Maybe he wanted to show everyone that he has a strong character and can make difficult choices. But Alison didn’t make any brave decisions.
The foreign strikers were still on the pitch for the whole match in spite of them fluffing their chances. The two goals scored was due to the individual brilliance of Laurence Doe and Odafin (one of the few players who can hold their head high) and not due to Alison’s tactical decisions.
Alen Deory came and played on the wings but I don’t remember him delivering crosses into the box. I don’t remember him getting into the box to fight to be on the end of one either. Deory’s best position is through the middle but Alison didn’t have the courage to play him in the centre.
Instead he took the easy way out. Shaiborlang Kharpan stayed on the bench and was part of an unused third substitution in a game the team was losing. Leaving out good players during crucial matches and then improvising in the middle of the game is not bravery. It is stupidity at best and intentionally trying to lose the game at worst.
If the intention of the team selection was to boost his own pride rather than help the team win (it may upset his well-wishers but I don’t care), then Alison has shot himself in the foot. Sacrificing the interests of the team for personal satisfaction is unpardonable. It is not just his personal pride that is at stake here.
Forget about our (supporters’) feelings, which are just emotions. We’ll get over it. For me I will still support the team and go for their Second Division matches if they play at home or nearby. What is most important is that the team’s performance will have a very important bearing on the players’ livelihood and the investment that the club has made in the team.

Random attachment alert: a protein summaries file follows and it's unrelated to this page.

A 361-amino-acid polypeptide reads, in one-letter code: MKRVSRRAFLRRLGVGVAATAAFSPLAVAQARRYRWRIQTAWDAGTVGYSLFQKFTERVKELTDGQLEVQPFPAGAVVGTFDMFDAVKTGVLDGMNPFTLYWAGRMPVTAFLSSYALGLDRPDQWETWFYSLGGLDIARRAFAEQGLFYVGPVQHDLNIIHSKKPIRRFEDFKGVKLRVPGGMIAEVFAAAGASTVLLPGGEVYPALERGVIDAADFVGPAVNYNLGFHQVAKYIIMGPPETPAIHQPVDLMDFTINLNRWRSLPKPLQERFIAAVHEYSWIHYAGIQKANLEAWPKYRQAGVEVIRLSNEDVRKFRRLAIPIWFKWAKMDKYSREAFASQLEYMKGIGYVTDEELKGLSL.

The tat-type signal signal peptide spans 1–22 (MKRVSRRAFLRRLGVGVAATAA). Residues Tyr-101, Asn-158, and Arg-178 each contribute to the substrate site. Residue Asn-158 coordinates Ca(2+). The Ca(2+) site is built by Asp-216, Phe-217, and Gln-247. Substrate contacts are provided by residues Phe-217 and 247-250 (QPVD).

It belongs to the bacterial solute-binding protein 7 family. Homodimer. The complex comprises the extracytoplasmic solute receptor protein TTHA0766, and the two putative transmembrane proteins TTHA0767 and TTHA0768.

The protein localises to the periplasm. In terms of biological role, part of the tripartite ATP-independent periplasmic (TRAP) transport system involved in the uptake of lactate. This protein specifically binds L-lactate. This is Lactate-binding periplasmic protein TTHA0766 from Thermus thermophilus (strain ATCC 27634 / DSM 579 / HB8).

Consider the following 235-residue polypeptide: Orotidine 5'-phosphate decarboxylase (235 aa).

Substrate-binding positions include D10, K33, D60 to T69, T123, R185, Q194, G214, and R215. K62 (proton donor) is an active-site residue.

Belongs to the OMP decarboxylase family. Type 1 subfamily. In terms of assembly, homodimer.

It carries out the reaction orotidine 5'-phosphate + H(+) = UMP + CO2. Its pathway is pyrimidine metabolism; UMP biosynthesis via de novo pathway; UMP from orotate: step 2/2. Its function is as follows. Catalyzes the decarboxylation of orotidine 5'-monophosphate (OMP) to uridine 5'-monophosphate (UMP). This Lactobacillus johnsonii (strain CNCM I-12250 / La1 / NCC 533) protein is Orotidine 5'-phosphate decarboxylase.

This is not Indian Arrows or Gokulam Kerala who cannot be relegated. With relegation will come loss of revenue and livelihood. That is not something that will come back with remorse at the end of the season.
Maybe my elaborate conspiracy theory is wrong and there is a much simpler reason for the team’s performance. The other reason for the strange decisions that have cost the team six points is that Alison is simply not ready to handle the pressure of a top-flight job.
During the match against Mohun Bagan, as the clock was ticking down, it looked like he froze while standing on the touchline. I noticed him looking only once to the bench as the team was losing 1-0. He seemed scared and nervous to make a decision.
I very much liked him when he was coaching the team in the Shillong Premier League. Except on a few occasions when Hering Shangpliang (once with Malki and again recently with Langsning) outplayed him, he looked to be a person in control of things. I was looking forward to him being Lajong’s head coach. But then this is a bigger stage and maybe this job came too soon for him.
Simply put, he is not the right person for this job at the moment. He is not yet ready. So, is it the conspiracy theory or the simple truth that this job is a bridge too far for Alison to cross? Or maybe I am just ranting in an echo-chamber. In any case, whether my fantasies are true or not, Lajong’s position in the table is not a lie. Lajong are getting closer to a relegation dogfight, that cannot be denied. And they will be relegated if they don’t get their act together, that is a fact.
(TSR file photo)